TOKYO -- The Nikkei 225 stock average achieved its longest winning streak ever, pushed along by Prime Minister Shinzo Abe's landslide victory in Japan's lower house election.
The Nikkei average ended Monday's trading up 239.01 points, or 1.11%, to 21,696.65 yen. The prime minister's ruling Liberal Democratic party-led coalition secured a two-thirds parliamentary supermajority in Sunday's election, boosting investor confidence that the aggressive monetary easing by the Bank of Japan, part of the prime minister's signature "Abenomics," will continue for the foreseeable future and will send stock prices even higher.
This is the Nikkei average's 15th consecutive trading day of gains -- the longest since the Tokyo Stock Exchange started compiling the initial index in 1950. Economically sensitive stocks in sectors such as electric appliances, iron and steel, and machinery led the rise. Eyes are now set on the next benchmark of 22,666 -- a high reached in 1996 during the recovery from the bursting asset bubble.
"The focus will be on foreign investors," said Masahiro Ichikawa, senior strategist at Sumitomo Mitsui Asset Management, in a report. Ichikawa noted that because foreign investors net sold Japanese stocks last year, they still have capacity to buy. "If the financial results for Japanese companies for the April-September period are confirmed to be good, then there is expectation that they will purchase even more Japanese stocks."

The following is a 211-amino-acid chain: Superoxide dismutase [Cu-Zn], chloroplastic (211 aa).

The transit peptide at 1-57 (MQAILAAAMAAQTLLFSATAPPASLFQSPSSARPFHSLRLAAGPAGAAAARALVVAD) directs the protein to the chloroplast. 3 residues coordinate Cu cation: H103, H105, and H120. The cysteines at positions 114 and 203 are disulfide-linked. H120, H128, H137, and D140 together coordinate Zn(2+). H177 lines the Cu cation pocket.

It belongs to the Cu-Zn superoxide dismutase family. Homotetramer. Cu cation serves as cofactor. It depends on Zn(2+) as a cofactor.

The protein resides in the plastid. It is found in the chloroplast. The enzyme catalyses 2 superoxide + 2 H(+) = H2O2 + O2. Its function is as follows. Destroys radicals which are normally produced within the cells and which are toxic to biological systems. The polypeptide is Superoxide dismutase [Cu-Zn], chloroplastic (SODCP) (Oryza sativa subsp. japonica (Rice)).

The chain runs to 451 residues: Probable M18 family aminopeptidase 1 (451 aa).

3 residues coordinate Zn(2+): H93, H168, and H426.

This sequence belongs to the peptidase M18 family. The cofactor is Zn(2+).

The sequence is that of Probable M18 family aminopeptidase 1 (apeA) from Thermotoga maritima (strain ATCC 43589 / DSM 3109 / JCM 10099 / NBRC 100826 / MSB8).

Abe's resounding victory and the perceived continuation of aggressive BOJ easing also pushed the Japanese yen lower against the U.S. dollar. The currency fell as much as 0.5% compared to Tokyo's close on Friday, to around 114 yen per dollar in early Monday trading in Asia. This marks the lowest rate in three months.
The weaker yen is also a boon for stocks ahead of the earnings season, as it raises investor expectation for better results from Japanese exporters.
Abe's administration is seen as a business friendly, and CEOs from a number of Japanese companies have expressed their sentiments regarding the election outcome.
Akiyoshi Koji, president of Asahi Group Holdings, released a statement saying he hopes the new government will "eliminate the public's feeling of uncertainty about the future," and wants the government to make revitalizing private consumption "a top priority."
Kirin Holdings Company CEO Yoshinori Isozaki echoed Koji's views. "In addition to the current growth strategy, [the government should] concretely advance economic policies that are directly linked to people's everyday lives," he said. "At the same time, the government will need to reform social security and tax together to revitalize the Japanese economy, and move ahead with structural reform, expenditure reduction and fiscal consolidation."